Herbie called to ask if I wanted my first driving lesson in the parking lot. Lorraine wanted to know if I was going to wear my famous plaid slacks and parka. It was Friday night, and we were all going to the Gallatin Street Hot Shoppes.
The memories of Herbie, Lorraine, Shirley and others came flooding back when the invitation from Washington found me in Los Angeles.
It invited me to a reunion this weekend of all the former "diners" of that Hot Shoppes at Georgia Avenue and Gallatin Street NW.
The world may not know, but should, that it has been 25 years since the restaurant closed its doors and that Washington is about to mark the occasion.
For seven years, I and hundreds of others ended our Friday nights there. That was the night we came in groups, wore casual clothes, sat in boohs, preferably by the windows, where we could see the parking lot and spot those who were arriving, drank root-beer floats and ate chocolate hot fudge cakes. Young visitors from out of town came to be looked over, sized up and judged.
The juke-box played Tommy Dorsey's "Opus One," Harry James' "It's Been a Long, Long Time" and Nat King Cole's "Sweet Lorraine," a number my girlfriend Lorraine had to hear about five times in one evening. That was a lot of money at a nickel a time.
The Shulman twins sat in the back trying to decide whom not to invite to their annual Halloween party and whom to match up on the scavenger hunt.
My mother never minded my later hours on Friday; she always knew where to find me. She knew I would be safe and that either Bobby or Stanley would walk me home.
We hung around in our groups outside even in rain and snow, only to drift into the restaurant as if it were an afterthought. I never knew who the manager was or who was in charge. It didn't matter; we eventually ordered, and no one was rowdy, and nothing got broken except a few hearts.
Relationships began and ended there. My own husband claims he first spotted me across a tuna-fish sandwich.
It was like a temple for some cult with a variety of rituals. It was our club; it was our home; most of all, it was important.
We dressed basically in the same type of clothes: loafers, button-back cardigans, long pearl necklaces. We wore our hair the same: long, loose and usually with a wave over one eye, like Veronica Lake. We went to the same high schools, belonged to the same clubs. We were one big family, and we all grieved together when Allen died of leukemia, Shirley's brother got shot down over Germany and Erwin got crushed in his father's junkyard. And we rejoiced when Joel got a scholarship to George Washington University and Rita was picked as Queen Esther.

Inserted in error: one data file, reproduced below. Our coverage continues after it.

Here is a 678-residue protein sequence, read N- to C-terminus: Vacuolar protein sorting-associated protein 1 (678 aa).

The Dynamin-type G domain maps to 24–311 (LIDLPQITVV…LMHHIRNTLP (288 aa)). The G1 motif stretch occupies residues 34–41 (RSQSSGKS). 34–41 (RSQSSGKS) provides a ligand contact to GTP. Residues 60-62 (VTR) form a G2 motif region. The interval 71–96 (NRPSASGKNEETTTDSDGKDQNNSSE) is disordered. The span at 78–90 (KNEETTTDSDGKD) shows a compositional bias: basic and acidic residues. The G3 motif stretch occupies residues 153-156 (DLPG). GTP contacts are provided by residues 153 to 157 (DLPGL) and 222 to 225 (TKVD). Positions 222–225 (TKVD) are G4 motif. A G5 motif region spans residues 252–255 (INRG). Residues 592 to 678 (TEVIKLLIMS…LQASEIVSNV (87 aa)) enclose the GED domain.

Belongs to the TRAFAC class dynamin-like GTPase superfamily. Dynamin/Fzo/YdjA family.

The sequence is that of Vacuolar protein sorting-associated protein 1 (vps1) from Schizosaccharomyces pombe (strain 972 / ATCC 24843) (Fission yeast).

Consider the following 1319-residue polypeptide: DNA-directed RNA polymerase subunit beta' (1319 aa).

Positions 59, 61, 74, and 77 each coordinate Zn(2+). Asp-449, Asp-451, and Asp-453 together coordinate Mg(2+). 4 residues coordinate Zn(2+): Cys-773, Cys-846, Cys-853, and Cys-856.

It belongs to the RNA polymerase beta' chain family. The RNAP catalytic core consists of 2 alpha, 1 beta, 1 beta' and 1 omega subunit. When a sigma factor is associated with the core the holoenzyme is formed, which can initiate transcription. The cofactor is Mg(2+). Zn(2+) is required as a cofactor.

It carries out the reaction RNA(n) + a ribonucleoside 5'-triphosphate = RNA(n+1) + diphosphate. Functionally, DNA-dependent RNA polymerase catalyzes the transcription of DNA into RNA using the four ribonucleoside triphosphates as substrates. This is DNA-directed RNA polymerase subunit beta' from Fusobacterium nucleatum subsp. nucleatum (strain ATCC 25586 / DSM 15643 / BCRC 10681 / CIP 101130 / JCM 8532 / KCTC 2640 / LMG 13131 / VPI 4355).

Of course, Saturday nights were completely different.
No one went to the Hot Shoppes that night without a date. High heels, seamed stockings, mouton lamb coats, even corsages in the hair or on the shoulder were the rage. If you didn't have a date on Saturday night, you stayed home. Movie dates ended there even if we went to the Capitol Theater on F Street. You could then go across the street to the Mayflower Donut Shop -- but we didn't. We took the streetcar up Georgia Avenue to the Hot Shoppes. If you went duckpin bowling at the Penn, or to a house party or a school dance or on a hayride, it ended at the Hot Shoppes.
I've now lost track of Herbie and so many others, but quite a few still live in and around Washington, and Lorraine lives in Chicago. I'm going to try to make the reunion this weekend when they all get together. It's a long way to go to talk about hot fudge cakes and Harry James, but anyone who has spent as many Friday nights as I did at that place on Georgia Avenue must see the crowd once again.
My deepest regret is that we won't be gathering at the Gallatin Street Hot Shoppes. I think I still have my plaid slacks.